- I wrap the barrel in nichrome as above, then ceramic tape, then wrap that in kapton – without the thermistor inside.
- Once the entire barrel is wrapped up just as I want it, I use a utility knife to make a vertical slice up the ceramic tape starting at the edge of the nozzle until I reach the point where the nozzle meets the barrel.
- I then peel back the ceramic tape and kapton, exposing a V shaped portion of the nozzle.
- I put the tip of the thermistor down into the V, replace the ceramic tape and kapton over it, and tape it down.
- I then re-wrap the barrel in kapton again.
- The first time I disassembled my extruder I screwed up my thermistor when unwrapping the barrel. While this makes it more difficult to get the thermistor into the assembly, it also makes it so much easier to pull it out and reuse it.
- At the top left of the above photo you can see a small black box with green and white wires coming out of it. That’s where I added an ethernet jack connector to the extruder assembly to make it easier to connect/disconnect the extruder.
- When I assembled my MakerBot I used insulated wire out of an ethernet cable. Since I only needed a few sets of insulated wire, I ended up with one piece of ethernet cable that still had the ethernet jack on it with four wires sticking out. I also had two ethernet ports left over from my opto-endstop kits.
- I plugged the ethernet jack into the ethernet port and tested the leads on the wires against the leads on the port. Once isolated I soldered wires to the four leads that lead to the four wires from the jack.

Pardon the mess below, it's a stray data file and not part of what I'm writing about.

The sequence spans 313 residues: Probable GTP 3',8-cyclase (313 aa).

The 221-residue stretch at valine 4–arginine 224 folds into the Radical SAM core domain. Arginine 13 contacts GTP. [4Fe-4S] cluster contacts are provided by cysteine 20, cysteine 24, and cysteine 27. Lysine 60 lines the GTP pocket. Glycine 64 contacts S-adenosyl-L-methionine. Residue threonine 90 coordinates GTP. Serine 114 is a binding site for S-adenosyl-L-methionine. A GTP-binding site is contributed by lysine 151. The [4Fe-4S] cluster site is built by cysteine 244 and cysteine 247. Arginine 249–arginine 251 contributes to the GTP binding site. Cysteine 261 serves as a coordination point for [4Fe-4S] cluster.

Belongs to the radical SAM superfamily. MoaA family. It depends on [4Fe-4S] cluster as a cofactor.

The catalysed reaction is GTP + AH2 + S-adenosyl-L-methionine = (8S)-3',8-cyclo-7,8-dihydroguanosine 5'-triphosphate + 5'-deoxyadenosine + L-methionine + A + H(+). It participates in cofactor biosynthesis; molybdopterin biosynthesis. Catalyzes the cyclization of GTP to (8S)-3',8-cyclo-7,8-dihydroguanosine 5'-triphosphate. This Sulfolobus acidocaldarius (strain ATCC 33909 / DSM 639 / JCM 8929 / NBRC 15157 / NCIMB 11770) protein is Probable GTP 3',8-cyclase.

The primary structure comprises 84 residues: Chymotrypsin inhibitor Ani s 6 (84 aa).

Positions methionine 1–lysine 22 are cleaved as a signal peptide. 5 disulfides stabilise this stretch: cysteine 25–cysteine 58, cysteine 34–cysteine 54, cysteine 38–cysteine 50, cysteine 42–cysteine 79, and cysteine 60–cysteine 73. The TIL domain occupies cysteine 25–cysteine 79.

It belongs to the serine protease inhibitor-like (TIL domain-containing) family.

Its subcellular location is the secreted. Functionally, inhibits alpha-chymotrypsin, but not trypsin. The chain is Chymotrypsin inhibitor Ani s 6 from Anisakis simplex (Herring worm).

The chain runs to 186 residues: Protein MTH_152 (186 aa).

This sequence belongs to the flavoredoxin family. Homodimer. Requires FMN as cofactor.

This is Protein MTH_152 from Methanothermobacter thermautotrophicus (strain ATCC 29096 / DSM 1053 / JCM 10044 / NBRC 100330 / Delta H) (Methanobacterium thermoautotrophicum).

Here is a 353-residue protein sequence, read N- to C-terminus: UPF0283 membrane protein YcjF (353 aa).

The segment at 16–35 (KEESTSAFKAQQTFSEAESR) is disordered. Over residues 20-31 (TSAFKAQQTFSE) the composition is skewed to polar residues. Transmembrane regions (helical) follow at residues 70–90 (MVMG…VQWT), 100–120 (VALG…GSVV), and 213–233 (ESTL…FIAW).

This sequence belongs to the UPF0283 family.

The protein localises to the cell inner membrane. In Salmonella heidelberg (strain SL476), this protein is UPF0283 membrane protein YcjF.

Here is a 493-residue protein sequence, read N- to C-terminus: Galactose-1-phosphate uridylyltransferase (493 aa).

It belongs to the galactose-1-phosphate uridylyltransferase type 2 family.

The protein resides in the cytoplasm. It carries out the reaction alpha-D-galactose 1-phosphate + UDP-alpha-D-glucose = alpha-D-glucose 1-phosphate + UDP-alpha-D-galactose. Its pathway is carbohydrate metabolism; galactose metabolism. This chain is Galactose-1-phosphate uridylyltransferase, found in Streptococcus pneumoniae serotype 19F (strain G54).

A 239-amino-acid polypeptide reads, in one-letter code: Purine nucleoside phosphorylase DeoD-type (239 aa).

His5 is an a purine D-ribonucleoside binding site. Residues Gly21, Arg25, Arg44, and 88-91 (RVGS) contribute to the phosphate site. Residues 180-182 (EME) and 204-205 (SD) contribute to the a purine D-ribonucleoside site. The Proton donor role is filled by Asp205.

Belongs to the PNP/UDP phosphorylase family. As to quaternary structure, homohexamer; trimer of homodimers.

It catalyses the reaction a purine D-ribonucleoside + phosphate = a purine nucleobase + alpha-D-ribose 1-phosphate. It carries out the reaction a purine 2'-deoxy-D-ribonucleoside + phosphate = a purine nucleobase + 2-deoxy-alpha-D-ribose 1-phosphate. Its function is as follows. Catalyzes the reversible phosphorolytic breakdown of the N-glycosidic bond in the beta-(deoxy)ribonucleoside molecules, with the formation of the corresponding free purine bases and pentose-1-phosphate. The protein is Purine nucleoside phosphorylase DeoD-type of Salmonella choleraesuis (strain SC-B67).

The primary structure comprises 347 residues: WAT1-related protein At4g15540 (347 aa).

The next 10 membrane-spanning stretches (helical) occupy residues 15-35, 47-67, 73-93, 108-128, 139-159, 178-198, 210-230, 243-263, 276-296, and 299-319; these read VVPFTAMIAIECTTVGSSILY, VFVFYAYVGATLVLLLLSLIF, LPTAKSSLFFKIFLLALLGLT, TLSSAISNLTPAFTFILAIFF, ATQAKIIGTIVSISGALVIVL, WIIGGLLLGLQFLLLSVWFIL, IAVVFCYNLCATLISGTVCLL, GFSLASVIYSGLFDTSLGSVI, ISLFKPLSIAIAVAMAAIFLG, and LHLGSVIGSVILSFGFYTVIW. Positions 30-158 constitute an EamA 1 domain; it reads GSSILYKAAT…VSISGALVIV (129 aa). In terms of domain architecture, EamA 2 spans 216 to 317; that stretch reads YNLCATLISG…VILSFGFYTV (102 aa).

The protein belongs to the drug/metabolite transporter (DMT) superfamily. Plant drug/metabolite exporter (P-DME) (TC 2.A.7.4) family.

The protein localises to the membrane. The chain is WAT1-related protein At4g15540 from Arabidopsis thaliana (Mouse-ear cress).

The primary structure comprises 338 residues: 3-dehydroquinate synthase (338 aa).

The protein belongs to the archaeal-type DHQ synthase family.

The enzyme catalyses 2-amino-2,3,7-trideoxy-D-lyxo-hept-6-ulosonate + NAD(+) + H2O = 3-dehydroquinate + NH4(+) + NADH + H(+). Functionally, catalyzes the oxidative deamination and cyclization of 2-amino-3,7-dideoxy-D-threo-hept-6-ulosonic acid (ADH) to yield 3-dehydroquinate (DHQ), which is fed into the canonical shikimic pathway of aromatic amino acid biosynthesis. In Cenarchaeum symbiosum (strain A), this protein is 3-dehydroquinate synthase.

- I then soldered the four wires from the ethernet jack to the thermistor and nichrome.
- I took the wires I soldered to the ethernet port and ran them through the hole on the right side of the MakerBot in the back on the top. Then connected those leads to the appropriate ports on the extruder board.
- Once the wires were soldered up and extruder assembled I plugged the ethernet jack into the ethernet port and checked ReplicatorG to see if I could get a thermistor reading (yes) and heat the barrel (yes).
As I tinker and modify my MakerBot it seems I’m moving towards a system where I try to make the extruder assembly as modular as possible. I didn’t have this as a conscious thought when I started, but that’s where these modifications have been headed. While it is very convenient to have a totally modular extruder only connected to the robot by four bolts and an ethernet cable, that system is most useful if you are using drastically different print heads (such as a frostruder, Paxtruder, Bowden extruder, etc).
If you’re just swapping between PLA, ABS, or other plastic filament or color variations thereof, you can reuse the vast majority of the extruder assembly – the board, the motor, and the entire acrylic plastruder. If you had a different heater assembly you could just undo the two screws that attach the heater to the extruder, disconnect the thermistor, disconnect the nichrome, and swap in a new set. Although I don’t have a fully assembled second heater section yet, this set up makes a lot of sense to me just for ease of maintenance and repair.
- While I sing Christmas carols with my friends Meryl and Cheryl. [↩]